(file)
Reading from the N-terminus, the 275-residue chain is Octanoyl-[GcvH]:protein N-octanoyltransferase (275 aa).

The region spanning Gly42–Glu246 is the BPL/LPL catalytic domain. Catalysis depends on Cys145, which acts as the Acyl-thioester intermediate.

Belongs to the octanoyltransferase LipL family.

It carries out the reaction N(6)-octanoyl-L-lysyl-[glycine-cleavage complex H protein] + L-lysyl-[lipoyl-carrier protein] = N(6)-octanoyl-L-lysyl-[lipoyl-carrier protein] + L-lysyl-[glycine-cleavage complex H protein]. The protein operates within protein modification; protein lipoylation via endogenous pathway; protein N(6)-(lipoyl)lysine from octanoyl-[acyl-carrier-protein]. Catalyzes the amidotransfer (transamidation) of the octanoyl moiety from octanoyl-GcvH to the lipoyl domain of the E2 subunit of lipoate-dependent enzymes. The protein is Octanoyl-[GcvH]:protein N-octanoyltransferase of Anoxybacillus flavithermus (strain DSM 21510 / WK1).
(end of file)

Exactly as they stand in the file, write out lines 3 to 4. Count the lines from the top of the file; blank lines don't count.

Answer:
Belongs to the octanoyltransferase LipL family.

It carries out the reaction N(6)-octanoyl-L-lysyl-[glycine-cleavage complex H protein] + L-lysyl-[lipoyl-carrier protein] = N(6)-octanoyl-L-lysyl-[lipoyl-carrier protein] + L-lysyl-[glycine-cleavage complex H protein]. The protein operates within protein modification; protein lipoylation via endogenous pathway; protein N(6)-(lipoyl)lysine from octanoyl-[acyl-carrier-protein]. Catalyzes the amidotransfer (transamidation) of the octanoyl moiety from octanoyl-GcvH to the lipoyl domain of the E2 subunit of lipoate-dependent enzymes. The protein is Octanoyl-[GcvH]:protein N-octanoyltransferase of Anoxybacillus flavithermus (strain DSM 21510 / WK1).